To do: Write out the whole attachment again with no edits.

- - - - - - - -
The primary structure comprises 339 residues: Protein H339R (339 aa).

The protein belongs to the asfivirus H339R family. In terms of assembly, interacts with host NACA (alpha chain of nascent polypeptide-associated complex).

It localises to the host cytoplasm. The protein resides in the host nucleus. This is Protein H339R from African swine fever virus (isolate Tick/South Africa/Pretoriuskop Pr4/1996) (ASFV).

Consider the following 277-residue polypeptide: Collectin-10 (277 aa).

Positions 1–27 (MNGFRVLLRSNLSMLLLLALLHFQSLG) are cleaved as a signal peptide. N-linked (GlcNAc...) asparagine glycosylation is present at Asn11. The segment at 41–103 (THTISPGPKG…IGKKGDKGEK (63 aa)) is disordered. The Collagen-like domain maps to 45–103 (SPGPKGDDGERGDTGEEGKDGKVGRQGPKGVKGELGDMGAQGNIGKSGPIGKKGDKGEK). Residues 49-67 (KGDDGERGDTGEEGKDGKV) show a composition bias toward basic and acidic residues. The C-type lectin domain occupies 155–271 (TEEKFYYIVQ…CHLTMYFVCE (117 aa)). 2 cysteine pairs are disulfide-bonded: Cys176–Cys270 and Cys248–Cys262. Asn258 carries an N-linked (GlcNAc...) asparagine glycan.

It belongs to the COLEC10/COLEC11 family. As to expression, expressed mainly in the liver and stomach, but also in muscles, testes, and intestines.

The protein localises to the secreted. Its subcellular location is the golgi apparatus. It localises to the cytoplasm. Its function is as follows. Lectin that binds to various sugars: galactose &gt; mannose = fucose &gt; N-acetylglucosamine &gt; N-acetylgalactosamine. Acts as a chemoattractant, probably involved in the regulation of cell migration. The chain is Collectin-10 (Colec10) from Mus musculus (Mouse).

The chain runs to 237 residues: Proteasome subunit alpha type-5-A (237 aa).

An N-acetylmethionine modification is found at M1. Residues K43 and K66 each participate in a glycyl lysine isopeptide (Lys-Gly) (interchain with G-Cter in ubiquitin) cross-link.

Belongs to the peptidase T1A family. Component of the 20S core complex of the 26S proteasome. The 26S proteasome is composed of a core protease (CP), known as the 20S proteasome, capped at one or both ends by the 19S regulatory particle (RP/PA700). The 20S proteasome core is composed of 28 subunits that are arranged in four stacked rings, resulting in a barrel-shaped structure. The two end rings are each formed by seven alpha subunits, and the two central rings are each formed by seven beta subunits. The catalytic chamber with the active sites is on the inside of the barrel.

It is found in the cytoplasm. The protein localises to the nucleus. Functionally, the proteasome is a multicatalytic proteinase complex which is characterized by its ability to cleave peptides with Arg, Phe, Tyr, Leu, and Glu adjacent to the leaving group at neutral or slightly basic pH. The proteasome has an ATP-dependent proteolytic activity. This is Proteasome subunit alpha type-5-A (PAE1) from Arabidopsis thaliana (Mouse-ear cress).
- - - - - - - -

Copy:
The primary structure comprises 339 residues: Protein H339R (339 aa).

The protein belongs to the asfivirus H339R family. In terms of assembly, interacts with host NACA (alpha chain of nascent polypeptide-associated complex).

It localises to the host cytoplasm. The protein resides in the host nucleus. This is Protein H339R from African swine fever virus (isolate Tick/South Africa/Pretoriuskop Pr4/1996) (ASFV).

Consider the following 277-residue polypeptide: Collectin-10 (277 aa).

Positions 1–27 (MNGFRVLLRSNLSMLLLLALLHFQSLG) are cleaved as a signal peptide. N-linked (GlcNAc...) asparagine glycosylation is present at Asn11. The segment at 41–103 (THTISPGPKG…IGKKGDKGEK (63 aa)) is disordered. The Collagen-like domain maps to 45–103 (SPGPKGDDGERGDTGEEGKDGKVGRQGPKGVKGELGDMGAQGNIGKSGPIGKKGDKGEK). Residues 49-67 (KGDDGERGDTGEEGKDGKV) show a composition bias toward basic and acidic residues. The C-type lectin domain occupies 155–271 (TEEKFYYIVQ…CHLTMYFVCE (117 aa)). 2 cysteine pairs are disulfide-bonded: Cys176–Cys270 and Cys248–Cys262. Asn258 carries an N-linked (GlcNAc...) asparagine glycan.

It belongs to the COLEC10/COLEC11 family. As to expression, expressed mainly in the liver and stomach, but also in muscles, testes, and intestines.

The protein localises to the secreted. Its subcellular location is the golgi apparatus. It localises to the cytoplasm. Its function is as follows. Lectin that binds to various sugars: galactose &gt; mannose = fucose &gt; N-acetylglucosamine &gt; N-acetylgalactosamine. Acts as a chemoattractant, probably involved in the regulation of cell migration. The chain is Collectin-10 (Colec10) from Mus musculus (Mouse).

The chain runs to 237 residues: Proteasome subunit alpha type-5-A (237 aa).

An N-acetylmethionine modification is found at M1. Residues K43 and K66 each participate in a glycyl lysine isopeptide (Lys-Gly) (interchain with G-Cter in ubiquitin) cross-link.

Belongs to the peptidase T1A family. Component of the 20S core complex of the 26S proteasome. The 26S proteasome is composed of a core protease (CP), known as the 20S proteasome, capped at one or both ends by the 19S regulatory particle (RP/PA700). The 20S proteasome core is composed of 28 subunits that are arranged in four stacked rings, resulting in a barrel-shaped structure. The two end rings are each formed by seven alpha subunits, and the two central rings are each formed by seven beta subunits. The catalytic chamber with the active sites is on the inside of the barrel.

It is found in the cytoplasm. The protein localises to the nucleus. Functionally, the proteasome is a multicatalytic proteinase complex which is characterized by its ability to cleave peptides with Arg, Phe, Tyr, Leu, and Glu adjacent to the leaving group at neutral or slightly basic pH. The proteasome has an ATP-dependent proteolytic activity. This is Proteasome subunit alpha type-5-A (PAE1) from Arabidopsis thaliana (Mouse-ear cress).